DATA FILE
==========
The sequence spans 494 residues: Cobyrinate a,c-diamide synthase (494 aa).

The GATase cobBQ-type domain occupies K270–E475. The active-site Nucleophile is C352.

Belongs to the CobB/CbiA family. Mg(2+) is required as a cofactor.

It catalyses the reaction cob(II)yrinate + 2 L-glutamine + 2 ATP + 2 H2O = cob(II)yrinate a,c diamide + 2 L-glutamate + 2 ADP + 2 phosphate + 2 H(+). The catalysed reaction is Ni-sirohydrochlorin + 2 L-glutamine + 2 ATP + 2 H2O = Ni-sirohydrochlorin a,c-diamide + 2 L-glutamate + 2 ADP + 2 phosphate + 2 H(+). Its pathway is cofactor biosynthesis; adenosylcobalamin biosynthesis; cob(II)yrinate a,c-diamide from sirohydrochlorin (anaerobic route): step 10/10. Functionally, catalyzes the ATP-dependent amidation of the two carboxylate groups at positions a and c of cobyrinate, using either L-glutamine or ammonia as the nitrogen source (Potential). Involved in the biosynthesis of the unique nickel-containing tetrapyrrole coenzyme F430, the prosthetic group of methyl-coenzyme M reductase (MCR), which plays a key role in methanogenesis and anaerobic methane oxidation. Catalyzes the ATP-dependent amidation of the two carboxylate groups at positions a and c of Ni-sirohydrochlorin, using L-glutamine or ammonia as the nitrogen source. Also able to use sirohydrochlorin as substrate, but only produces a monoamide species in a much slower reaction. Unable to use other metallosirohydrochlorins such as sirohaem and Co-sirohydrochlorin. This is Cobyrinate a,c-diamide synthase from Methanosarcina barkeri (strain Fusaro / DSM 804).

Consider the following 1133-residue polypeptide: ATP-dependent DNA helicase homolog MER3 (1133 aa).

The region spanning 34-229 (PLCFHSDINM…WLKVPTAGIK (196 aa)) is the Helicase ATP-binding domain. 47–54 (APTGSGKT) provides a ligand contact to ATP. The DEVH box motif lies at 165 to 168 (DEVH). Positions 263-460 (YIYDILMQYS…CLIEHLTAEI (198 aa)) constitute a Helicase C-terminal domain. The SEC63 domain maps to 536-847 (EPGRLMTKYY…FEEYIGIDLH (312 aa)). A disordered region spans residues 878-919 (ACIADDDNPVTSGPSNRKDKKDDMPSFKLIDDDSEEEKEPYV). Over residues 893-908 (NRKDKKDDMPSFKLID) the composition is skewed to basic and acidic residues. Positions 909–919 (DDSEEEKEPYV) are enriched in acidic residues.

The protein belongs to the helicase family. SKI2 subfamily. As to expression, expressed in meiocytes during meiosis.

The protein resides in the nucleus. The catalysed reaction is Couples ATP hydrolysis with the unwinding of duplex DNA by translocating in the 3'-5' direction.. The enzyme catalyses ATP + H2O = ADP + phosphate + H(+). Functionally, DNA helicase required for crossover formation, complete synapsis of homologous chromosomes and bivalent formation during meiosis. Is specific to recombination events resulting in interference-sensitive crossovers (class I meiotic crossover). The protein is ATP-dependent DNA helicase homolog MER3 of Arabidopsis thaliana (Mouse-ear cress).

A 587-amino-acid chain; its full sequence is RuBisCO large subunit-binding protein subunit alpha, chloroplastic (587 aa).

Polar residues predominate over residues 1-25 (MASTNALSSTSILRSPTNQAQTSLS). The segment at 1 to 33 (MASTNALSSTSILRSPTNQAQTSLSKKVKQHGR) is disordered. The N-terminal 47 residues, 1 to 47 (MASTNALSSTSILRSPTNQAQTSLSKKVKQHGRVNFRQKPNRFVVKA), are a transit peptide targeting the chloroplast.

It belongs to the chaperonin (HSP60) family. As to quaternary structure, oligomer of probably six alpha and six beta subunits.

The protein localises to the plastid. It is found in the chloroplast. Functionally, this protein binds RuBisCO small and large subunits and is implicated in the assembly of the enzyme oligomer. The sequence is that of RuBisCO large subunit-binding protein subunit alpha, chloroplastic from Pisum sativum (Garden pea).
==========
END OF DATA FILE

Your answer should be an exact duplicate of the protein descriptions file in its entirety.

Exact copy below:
The sequence spans 494 residues: Cobyrinate a,c-diamide synthase (494 aa).

The GATase cobBQ-type domain occupies K270–E475. The active-site Nucleophile is C352.

Belongs to the CobB/CbiA family. Mg(2+) is required as a cofactor.

It catalyses the reaction cob(II)yrinate + 2 L-glutamine + 2 ATP + 2 H2O = cob(II)yrinate a,c diamide + 2 L-glutamate + 2 ADP + 2 phosphate + 2 H(+). The catalysed reaction is Ni-sirohydrochlorin + 2 L-glutamine + 2 ATP + 2 H2O = Ni-sirohydrochlorin a,c-diamide + 2 L-glutamate + 2 ADP + 2 phosphate + 2 H(+). Its pathway is cofactor biosynthesis; adenosylcobalamin biosynthesis; cob(II)yrinate a,c-diamide from sirohydrochlorin (anaerobic route): step 10/10. Functionally, catalyzes the ATP-dependent amidation of the two carboxylate groups at positions a and c of cobyrinate, using either L-glutamine or ammonia as the nitrogen source (Potential). Involved in the biosynthesis of the unique nickel-containing tetrapyrrole coenzyme F430, the prosthetic group of methyl-coenzyme M reductase (MCR), which plays a key role in methanogenesis and anaerobic methane oxidation. Catalyzes the ATP-dependent amidation of the two carboxylate groups at positions a and c of Ni-sirohydrochlorin, using L-glutamine or ammonia as the nitrogen source. Also able to use sirohydrochlorin as substrate, but only produces a monoamide species in a much slower reaction. Unable to use other metallosirohydrochlorins such as sirohaem and Co-sirohydrochlorin. This is Cobyrinate a,c-diamide synthase from Methanosarcina barkeri (strain Fusaro / DSM 804).

Consider the following 1133-residue polypeptide: ATP-dependent DNA helicase homolog MER3 (1133 aa).

The region spanning 34-229 (PLCFHSDINM…WLKVPTAGIK (196 aa)) is the Helicase ATP-binding domain. 47–54 (APTGSGKT) provides a ligand contact to ATP. The DEVH box motif lies at 165 to 168 (DEVH). Positions 263-460 (YIYDILMQYS…CLIEHLTAEI (198 aa)) constitute a Helicase C-terminal domain. The SEC63 domain maps to 536-847 (EPGRLMTKYY…FEEYIGIDLH (312 aa)). A disordered region spans residues 878-919 (ACIADDDNPVTSGPSNRKDKKDDMPSFKLIDDDSEEEKEPYV). Over residues 893-908 (NRKDKKDDMPSFKLID) the composition is skewed to basic and acidic residues. Positions 909–919 (DDSEEEKEPYV) are enriched in acidic residues.

The protein belongs to the helicase family. SKI2 subfamily. As to expression, expressed in meiocytes during meiosis.

The protein resides in the nucleus. The catalysed reaction is Couples ATP hydrolysis with the unwinding of duplex DNA by translocating in the 3'-5' direction.. The enzyme catalyses ATP + H2O = ADP + phosphate + H(+). Functionally, DNA helicase required for crossover formation, complete synapsis of homologous chromosomes and bivalent formation during meiosis. Is specific to recombination events resulting in interference-sensitive crossovers (class I meiotic crossover). The protein is ATP-dependent DNA helicase homolog MER3 of Arabidopsis thaliana (Mouse-ear cress).

A 587-amino-acid chain; its full sequence is RuBisCO large subunit-binding protein subunit alpha, chloroplastic (587 aa).

Polar residues predominate over residues 1-25 (MASTNALSSTSILRSPTNQAQTSLS). The segment at 1 to 33 (MASTNALSSTSILRSPTNQAQTSLSKKVKQHGR) is disordered. The N-terminal 47 residues, 1 to 47 (MASTNALSSTSILRSPTNQAQTSLSKKVKQHGRVNFRQKPNRFVVKA), are a transit peptide targeting the chloroplast.

It belongs to the chaperonin (HSP60) family. As to quaternary structure, oligomer of probably six alpha and six beta subunits.

The protein localises to the plastid. It is found in the chloroplast. Functionally, this protein binds RuBisCO small and large subunits and is implicated in the assembly of the enzyme oligomer. The sequence is that of RuBisCO large subunit-binding protein subunit alpha, chloroplastic from Pisum sativum (Garden pea).